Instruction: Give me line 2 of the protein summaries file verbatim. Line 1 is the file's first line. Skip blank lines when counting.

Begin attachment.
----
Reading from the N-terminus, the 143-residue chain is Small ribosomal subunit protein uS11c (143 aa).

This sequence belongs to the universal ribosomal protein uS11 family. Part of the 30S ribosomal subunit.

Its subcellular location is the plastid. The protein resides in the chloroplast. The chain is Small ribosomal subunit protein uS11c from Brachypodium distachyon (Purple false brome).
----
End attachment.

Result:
This sequence belongs to the universal ribosomal protein uS11 family. Part of the 30S ribosomal subunit.